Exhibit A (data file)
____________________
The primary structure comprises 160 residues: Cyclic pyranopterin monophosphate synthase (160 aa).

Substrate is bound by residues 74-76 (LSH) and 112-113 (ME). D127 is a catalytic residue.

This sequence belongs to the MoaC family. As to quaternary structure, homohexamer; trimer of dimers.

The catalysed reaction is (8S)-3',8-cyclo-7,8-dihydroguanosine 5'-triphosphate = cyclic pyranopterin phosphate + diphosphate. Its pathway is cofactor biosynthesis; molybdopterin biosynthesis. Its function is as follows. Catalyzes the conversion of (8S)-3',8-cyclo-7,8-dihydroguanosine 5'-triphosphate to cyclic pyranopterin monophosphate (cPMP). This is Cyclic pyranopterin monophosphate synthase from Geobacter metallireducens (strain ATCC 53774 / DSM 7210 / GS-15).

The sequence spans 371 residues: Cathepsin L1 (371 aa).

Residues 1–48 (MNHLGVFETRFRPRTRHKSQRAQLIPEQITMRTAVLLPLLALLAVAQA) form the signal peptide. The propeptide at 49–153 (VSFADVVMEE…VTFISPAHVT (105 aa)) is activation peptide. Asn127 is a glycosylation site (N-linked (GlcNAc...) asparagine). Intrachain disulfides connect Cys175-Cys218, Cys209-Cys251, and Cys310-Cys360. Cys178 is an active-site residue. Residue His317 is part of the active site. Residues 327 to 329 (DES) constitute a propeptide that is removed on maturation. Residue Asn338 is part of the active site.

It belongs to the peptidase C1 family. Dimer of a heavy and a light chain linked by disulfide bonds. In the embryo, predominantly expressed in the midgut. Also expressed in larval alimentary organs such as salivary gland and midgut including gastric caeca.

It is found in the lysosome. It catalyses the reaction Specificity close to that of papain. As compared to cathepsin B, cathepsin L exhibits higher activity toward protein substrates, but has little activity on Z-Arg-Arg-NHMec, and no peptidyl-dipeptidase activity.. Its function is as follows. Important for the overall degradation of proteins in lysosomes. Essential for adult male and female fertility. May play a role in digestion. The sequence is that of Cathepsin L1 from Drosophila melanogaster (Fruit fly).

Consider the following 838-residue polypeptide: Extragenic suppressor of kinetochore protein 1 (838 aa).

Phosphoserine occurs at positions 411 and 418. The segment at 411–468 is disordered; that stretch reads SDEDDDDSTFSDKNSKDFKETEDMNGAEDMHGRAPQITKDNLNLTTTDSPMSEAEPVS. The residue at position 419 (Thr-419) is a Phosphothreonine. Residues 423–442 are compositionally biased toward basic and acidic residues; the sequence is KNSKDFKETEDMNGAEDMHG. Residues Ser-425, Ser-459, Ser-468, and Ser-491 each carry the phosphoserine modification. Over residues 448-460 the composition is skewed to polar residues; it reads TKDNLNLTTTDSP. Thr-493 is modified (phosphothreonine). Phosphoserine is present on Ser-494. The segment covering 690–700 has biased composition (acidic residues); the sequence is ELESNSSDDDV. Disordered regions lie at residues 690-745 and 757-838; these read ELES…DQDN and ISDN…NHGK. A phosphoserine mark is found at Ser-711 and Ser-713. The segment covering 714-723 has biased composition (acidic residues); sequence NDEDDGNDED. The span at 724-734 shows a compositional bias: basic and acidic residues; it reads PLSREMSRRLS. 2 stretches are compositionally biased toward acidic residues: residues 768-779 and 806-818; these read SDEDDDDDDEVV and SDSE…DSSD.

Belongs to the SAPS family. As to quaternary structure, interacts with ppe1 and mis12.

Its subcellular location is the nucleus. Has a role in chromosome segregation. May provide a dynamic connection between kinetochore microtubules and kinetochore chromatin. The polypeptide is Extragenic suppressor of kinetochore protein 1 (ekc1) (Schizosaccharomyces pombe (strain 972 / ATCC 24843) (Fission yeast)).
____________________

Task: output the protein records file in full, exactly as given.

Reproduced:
The primary structure comprises 160 residues: Cyclic pyranopterin monophosphate synthase (160 aa).

Substrate is bound by residues 74-76 (LSH) and 112-113 (ME). D127 is a catalytic residue.

This sequence belongs to the MoaC family. As to quaternary structure, homohexamer; trimer of dimers.

The catalysed reaction is (8S)-3',8-cyclo-7,8-dihydroguanosine 5'-triphosphate = cyclic pyranopterin phosphate + diphosphate. Its pathway is cofactor biosynthesis; molybdopterin biosynthesis. Its function is as follows. Catalyzes the conversion of (8S)-3',8-cyclo-7,8-dihydroguanosine 5'-triphosphate to cyclic pyranopterin monophosphate (cPMP). This is Cyclic pyranopterin monophosphate synthase from Geobacter metallireducens (strain ATCC 53774 / DSM 7210 / GS-15).

The sequence spans 371 residues: Cathepsin L1 (371 aa).

Residues 1–48 (MNHLGVFETRFRPRTRHKSQRAQLIPEQITMRTAVLLPLLALLAVAQA) form the signal peptide. The propeptide at 49–153 (VSFADVVMEE…VTFISPAHVT (105 aa)) is activation peptide. Asn127 is a glycosylation site (N-linked (GlcNAc...) asparagine). Intrachain disulfides connect Cys175-Cys218, Cys209-Cys251, and Cys310-Cys360. Cys178 is an active-site residue. Residue His317 is part of the active site. Residues 327 to 329 (DES) constitute a propeptide that is removed on maturation. Residue Asn338 is part of the active site.

It belongs to the peptidase C1 family. Dimer of a heavy and a light chain linked by disulfide bonds. In the embryo, predominantly expressed in the midgut. Also expressed in larval alimentary organs such as salivary gland and midgut including gastric caeca.

It is found in the lysosome. It catalyses the reaction Specificity close to that of papain. As compared to cathepsin B, cathepsin L exhibits higher activity toward protein substrates, but has little activity on Z-Arg-Arg-NHMec, and no peptidyl-dipeptidase activity.. Its function is as follows. Important for the overall degradation of proteins in lysosomes. Essential for adult male and female fertility. May play a role in digestion. The sequence is that of Cathepsin L1 from Drosophila melanogaster (Fruit fly).

Consider the following 838-residue polypeptide: Extragenic suppressor of kinetochore protein 1 (838 aa).

Phosphoserine occurs at positions 411 and 418. The segment at 411–468 is disordered; that stretch reads SDEDDDDSTFSDKNSKDFKETEDMNGAEDMHGRAPQITKDNLNLTTTDSPMSEAEPVS. The residue at position 419 (Thr-419) is a Phosphothreonine. Residues 423–442 are compositionally biased toward basic and acidic residues; the sequence is KNSKDFKETEDMNGAEDMHG. Residues Ser-425, Ser-459, Ser-468, and Ser-491 each carry the phosphoserine modification. Over residues 448-460 the composition is skewed to polar residues; it reads TKDNLNLTTTDSP. Thr-493 is modified (phosphothreonine). Phosphoserine is present on Ser-494. The segment covering 690–700 has biased composition (acidic residues); the sequence is ELESNSSDDDV. Disordered regions lie at residues 690-745 and 757-838; these read ELES…DQDN and ISDN…NHGK. A phosphoserine mark is found at Ser-711 and Ser-713. The segment covering 714-723 has biased composition (acidic residues); sequence NDEDDGNDED. The span at 724-734 shows a compositional bias: basic and acidic residues; it reads PLSREMSRRLS. 2 stretches are compositionally biased toward acidic residues: residues 768-779 and 806-818; these read SDEDDDDDDEVV and SDSE…DSSD.

Belongs to the SAPS family. As to quaternary structure, interacts with ppe1 and mis12.

Its subcellular location is the nucleus. Has a role in chromosome segregation. May provide a dynamic connection between kinetochore microtubules and kinetochore chromatin. The polypeptide is Extragenic suppressor of kinetochore protein 1 (ekc1) (Schizosaccharomyces pombe (strain 972 / ATCC 24843) (Fission yeast)).